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J Agric Food Chem. 2008 Oct 22;56(20):9399-403. doi: 10.1021/jf801222h. Epub 2008 Sep 25.

Anti-inflammatory activity of an orange peel polymethoxylated flavone, 3',4',3,5,6,7,8-heptamethoxyflavone, in the rat carrageenan/paw edema and mouse lipopolysaccharide-challenge assays.

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1
U.S. Citrus and Subtropical Products Laboratory, Agricultural Research Service, U.S. Department of Agriculture, 600 Avenue S, Northwest, Winter Haven, Florida 33881, USA. John.Manthey@ars.usda.gov

Abstract

The anti-inflammatory properties of 3',4',3,5,6,7,8-heptamethoxyflavone (HMF), a citrus polymethoxylated flavone, were studied in the bacterial lipopolysaccharide (LPS)-challenge/tumor necrosis factor-alpha (TNFalpha) response in mice and in the carrageenan/paw edema assay in rats. In each of these trials, HMF administered by intraperitoneal (ip) injection exhibited anti-inflammatory activity, whereas HMF administered orally (po) produced no effects. The inhibition observed in the LPS-challenge/TNFalpha assay correlated with the HMF levels in the blood sera of mice dosed (ip) with either 33 or 100 mg/kg body weight. Low levels of HMF (0.035 +/- 0.024 ppm) were detected in the blood sera of mice dosed orally [100 mg of HMF (suspended in vegetable oil)/kg], whereas ip injection led to higher levels (0.517 +/- 0.051 ppm). This may account for the different levels of anti-inflammatory effects observed in mice following ip vs oral HMF administration. HMF metabolites, including a number of mono- and di-demethylated HMF metabolites and their glucuronic acid conjugates, were also detected, but results of these studies suggest that the glucuronidated metabolites of HMF are inactive in these inflammation models.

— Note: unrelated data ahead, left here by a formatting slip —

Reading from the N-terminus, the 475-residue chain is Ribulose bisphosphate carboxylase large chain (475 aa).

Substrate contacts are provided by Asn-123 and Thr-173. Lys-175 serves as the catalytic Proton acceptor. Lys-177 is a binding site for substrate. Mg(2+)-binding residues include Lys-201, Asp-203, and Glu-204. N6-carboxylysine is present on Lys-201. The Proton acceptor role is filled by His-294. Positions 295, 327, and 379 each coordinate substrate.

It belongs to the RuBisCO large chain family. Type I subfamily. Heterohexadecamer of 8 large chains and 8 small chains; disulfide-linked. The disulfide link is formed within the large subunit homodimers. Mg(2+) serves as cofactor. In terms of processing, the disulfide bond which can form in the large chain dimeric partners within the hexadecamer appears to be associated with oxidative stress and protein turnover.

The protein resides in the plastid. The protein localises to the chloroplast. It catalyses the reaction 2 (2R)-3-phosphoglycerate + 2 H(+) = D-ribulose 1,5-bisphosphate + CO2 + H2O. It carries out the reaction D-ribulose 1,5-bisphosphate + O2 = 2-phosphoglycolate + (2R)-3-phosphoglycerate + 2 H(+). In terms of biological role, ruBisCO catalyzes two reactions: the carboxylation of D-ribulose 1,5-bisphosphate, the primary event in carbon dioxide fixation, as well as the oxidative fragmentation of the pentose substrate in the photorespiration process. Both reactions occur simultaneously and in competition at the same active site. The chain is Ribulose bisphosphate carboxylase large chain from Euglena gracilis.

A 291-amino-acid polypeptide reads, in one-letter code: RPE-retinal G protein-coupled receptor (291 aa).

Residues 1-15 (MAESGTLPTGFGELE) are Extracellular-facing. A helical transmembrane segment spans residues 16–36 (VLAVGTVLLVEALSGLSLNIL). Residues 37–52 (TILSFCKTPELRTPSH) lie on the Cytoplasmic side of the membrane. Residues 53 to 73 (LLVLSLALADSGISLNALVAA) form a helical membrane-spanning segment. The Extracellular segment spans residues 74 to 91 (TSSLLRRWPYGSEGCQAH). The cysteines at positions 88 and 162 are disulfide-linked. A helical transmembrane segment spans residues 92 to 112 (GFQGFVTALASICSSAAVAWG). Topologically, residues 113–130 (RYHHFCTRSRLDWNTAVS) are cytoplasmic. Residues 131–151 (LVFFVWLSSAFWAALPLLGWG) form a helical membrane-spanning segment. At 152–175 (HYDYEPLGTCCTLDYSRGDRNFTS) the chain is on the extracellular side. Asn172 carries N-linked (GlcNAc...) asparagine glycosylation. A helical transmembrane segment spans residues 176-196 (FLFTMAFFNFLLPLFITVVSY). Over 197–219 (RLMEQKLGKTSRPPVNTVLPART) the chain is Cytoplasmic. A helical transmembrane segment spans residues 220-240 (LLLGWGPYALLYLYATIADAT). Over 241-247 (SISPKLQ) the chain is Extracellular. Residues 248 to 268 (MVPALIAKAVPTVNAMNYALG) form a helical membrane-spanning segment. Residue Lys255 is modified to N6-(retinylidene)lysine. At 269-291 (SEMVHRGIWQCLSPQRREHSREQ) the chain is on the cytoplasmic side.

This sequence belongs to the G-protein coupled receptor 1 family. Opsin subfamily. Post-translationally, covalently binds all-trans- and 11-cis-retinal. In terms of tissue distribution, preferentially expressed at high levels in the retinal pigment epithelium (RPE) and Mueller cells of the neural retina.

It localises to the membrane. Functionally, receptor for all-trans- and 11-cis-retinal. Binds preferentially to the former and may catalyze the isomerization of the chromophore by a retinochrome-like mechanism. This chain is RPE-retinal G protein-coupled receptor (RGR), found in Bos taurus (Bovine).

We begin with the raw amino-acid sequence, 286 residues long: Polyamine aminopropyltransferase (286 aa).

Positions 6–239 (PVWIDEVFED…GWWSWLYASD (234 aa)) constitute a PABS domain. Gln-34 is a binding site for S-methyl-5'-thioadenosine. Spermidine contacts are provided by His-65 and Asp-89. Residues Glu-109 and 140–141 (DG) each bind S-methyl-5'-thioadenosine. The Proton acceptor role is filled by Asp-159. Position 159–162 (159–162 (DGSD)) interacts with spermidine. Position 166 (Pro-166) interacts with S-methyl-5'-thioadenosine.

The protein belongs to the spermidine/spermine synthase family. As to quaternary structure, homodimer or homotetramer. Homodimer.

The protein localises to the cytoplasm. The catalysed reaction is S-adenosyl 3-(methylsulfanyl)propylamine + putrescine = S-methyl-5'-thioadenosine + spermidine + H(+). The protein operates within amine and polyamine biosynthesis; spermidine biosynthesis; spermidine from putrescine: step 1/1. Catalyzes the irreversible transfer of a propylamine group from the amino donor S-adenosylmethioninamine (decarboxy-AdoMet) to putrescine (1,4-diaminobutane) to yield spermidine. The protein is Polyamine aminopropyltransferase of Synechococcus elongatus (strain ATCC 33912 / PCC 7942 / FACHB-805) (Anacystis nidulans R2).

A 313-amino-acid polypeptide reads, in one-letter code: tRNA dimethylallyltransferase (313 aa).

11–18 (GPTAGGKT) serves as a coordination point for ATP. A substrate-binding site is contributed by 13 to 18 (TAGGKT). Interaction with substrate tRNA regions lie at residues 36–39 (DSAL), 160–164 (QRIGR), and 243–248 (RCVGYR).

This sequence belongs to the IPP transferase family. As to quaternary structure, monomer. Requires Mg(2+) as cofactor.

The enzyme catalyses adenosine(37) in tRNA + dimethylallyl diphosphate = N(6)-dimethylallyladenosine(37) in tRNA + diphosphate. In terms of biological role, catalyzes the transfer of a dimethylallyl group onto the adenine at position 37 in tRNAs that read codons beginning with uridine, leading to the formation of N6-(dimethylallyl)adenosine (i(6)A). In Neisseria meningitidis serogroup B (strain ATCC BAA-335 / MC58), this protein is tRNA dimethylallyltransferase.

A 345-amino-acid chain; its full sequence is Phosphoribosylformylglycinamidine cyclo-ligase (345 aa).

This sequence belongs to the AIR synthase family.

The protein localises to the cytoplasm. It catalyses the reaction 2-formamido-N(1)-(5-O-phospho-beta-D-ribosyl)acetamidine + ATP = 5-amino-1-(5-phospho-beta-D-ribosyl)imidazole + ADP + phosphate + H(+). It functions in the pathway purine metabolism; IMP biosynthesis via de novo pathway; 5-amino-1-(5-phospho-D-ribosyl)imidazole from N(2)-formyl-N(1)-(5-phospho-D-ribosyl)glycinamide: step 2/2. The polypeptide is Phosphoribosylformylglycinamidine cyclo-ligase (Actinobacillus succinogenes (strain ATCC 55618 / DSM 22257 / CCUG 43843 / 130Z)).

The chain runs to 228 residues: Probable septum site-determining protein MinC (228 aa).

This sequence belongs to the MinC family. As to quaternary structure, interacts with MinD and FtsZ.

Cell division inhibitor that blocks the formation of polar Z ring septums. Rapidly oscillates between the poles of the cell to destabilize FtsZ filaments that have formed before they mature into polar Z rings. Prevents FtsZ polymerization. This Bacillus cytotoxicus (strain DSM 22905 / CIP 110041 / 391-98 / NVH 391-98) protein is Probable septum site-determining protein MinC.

PMID:
18816060
DOI:
10.1021/jf801222h
[Indexed for MEDLINE]

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